Today, a newly cast commemorative brass plaque sits alongside each replacement oak; and the one pictured below commemorates the life of 4114 Sapper James Wallace – one of Ballarat’s sons – who served with the 5th Australian Army Tunnelling Corps.

Lest We Forget.

More on the re-creation of the Arthur Kenny Avenue of Honour:…/32534…/history-in-the-making/

James Wallace:

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Percival Gregory Barry.

Another tunneller from the Ballarat Electorate – Percival Gregory Barry.


5344 Percival Gregory Barry was born on 17 November 1897, in Preston, VIC. He is remembered together with his brothers Henry, Richard and Patrick on the Avenue of Honour at Bacchus Marsh, west of Melbourne.

On his enlistment form, Barry named his father, Joseph – who was also living at Bacchus Marsh, VIC – as next of kin.

Barry was assigned to the 6th Battalion, 17th Reinforcements, later detached to the 1st Canadian Tunnelling Company transferring to the Australian Electrical and Mechanical Mining and Boring Company (aka the AE&MM&B or Alphabet Company).

Barry was discharged from service on 15 September 1919.

His name also appears on the Roll of Honour for Bacchus Marsh held by RSL Bacchus Marsh.

More on our Wiki:

Bacchus Marsh Avenue of Honour:

Percival Barry’s photo via:


Speakers evening in Ballarat – ‘From the Bush to the Battle’

‘From the Bush to the Battle’ – Three passionate speakers on Ballarat’s involvement in WW1, on Tuesday 11 November 2014 from 7:00-9:00 pm at the Humffray Room, Ballaarat Mechanics’ Institute, 117-119 Sturt Street, Ballarat. $10 per person (Including supper)

Neil Leckie from the Ballarat Ranger Military Museum:
To speak about the 8th Battalion which was raised at Ballarat on 14 August 1914. Enlistment dates for men who served in this Battalion commence on that date and run through until just before their embarkation overseas, which commenced on 19th October 1914.

And more on Ballarat’s smaller WW1 units: 18th Australian Army Service Corps (18 AASC) and Ballarat’s Medical and Light Horse connections.









Neil Leckie



2014-09-06 10.22.09
Tim Fitzgerald from Bendigo, Volunteer Research Officer:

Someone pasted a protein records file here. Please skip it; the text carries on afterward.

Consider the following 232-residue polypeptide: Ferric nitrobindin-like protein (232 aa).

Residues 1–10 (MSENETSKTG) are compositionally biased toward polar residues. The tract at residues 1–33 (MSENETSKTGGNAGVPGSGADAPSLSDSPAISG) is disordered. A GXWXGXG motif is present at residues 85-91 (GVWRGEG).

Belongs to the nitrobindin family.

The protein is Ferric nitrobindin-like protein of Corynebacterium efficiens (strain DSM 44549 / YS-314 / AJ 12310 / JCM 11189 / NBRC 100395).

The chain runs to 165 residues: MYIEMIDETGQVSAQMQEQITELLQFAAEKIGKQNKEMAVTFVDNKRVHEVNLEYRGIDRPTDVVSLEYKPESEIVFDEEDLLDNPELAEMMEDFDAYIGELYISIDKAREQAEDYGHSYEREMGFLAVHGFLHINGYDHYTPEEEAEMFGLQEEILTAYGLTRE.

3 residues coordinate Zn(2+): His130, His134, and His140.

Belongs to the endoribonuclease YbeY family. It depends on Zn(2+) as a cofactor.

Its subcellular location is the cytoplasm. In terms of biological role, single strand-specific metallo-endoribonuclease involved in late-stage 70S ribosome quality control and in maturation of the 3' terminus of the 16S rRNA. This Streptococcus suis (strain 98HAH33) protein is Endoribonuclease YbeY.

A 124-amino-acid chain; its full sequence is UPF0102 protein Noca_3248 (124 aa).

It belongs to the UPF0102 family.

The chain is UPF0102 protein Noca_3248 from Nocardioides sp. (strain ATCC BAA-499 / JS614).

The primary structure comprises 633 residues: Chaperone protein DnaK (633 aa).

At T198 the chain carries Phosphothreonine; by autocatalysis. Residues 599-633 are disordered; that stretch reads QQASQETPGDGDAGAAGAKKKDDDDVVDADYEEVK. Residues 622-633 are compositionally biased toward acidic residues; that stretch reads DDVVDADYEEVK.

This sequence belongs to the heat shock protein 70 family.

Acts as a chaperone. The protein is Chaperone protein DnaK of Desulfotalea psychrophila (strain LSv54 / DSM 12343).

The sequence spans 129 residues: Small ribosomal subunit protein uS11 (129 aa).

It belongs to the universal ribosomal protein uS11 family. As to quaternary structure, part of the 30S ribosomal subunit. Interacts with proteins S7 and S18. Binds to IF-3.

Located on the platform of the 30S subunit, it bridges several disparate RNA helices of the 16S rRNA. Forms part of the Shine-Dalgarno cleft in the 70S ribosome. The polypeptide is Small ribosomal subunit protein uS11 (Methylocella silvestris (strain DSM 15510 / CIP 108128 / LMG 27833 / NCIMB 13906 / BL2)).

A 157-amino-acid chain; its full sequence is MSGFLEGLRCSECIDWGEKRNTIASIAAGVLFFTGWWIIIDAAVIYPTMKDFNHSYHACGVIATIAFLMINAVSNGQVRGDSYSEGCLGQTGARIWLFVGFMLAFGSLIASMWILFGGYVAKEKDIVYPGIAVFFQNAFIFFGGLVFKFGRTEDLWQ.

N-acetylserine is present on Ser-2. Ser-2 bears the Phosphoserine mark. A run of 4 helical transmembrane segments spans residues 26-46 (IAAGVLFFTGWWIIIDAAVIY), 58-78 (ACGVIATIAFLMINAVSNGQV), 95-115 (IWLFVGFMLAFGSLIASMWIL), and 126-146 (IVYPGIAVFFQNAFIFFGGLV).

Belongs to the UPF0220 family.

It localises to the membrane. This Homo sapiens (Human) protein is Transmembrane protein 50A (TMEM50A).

Come and hear the story of Ballarat’s own 39th Battalion which was raised on 21 February 1916, at the Ballarat Showgrounds.

Enlistment dates for the men who served in this Battalion commence on that date and they run through until just before their embarkation overseas,

which commenced on 27 May 1916. 



Yvon Davis – Project Manager, Mining Mud & Medals:
Will talk about the 4 year project Mining Mud & Medals, highlighting the role of men who served in various Australian Tunnelling Corps during WW1,

particularly those who came from the Ballarat Electorate, or those from elsewhere who came to study at the Schools of Mines in the electorate.

The Mining Mud & Medals Project is partially funded by the ANZAC Centenary Grant.




Tickets for the event are $10 per person (includes supper) and they can be purchased at the door or from these venues: Ballarat RSL (at the George Hotel); Dave Wright Militaria & Collectables (behind Dan Murphy’s) and Antik on the corner of Grant Street and Humffray Street South, Ballarat.



OLYMPUS DIGITAL CAMERAIf you would like to reserve a ticket, please send us an email:

P.O. BOX 171N



Corporal Martin George Dunn – member 2nd Australian Tunnelling Coy & POW

Martin George Dunn (543) a 43 year old married Railwayman who was living at Ballarat when he enlisted on the 16th July 1915.

He was taken prisoner in 1917 and returned to Australia in 1919.

More on Martin George Dunn:

Photo: Ballarat Ex-Prisoner of War Memorial, where Martin George Dunn is listed.


A digitised copy of M.G. Dunn’s POW Index Card (Red Cross archives, Switzerland) recently became available for viewing online. Access via

The Nominal Roll of British Prisoners of War who arrived in Switzerland from Germany on 31 August 1918 (Red Cross archives, Switzerland) shows Corporal M.G. Dunn was accompanied by Sgt C.H. Angus, 2nd Aust Tunnelling Company, along with others from the AIF and Scots or Canadian units.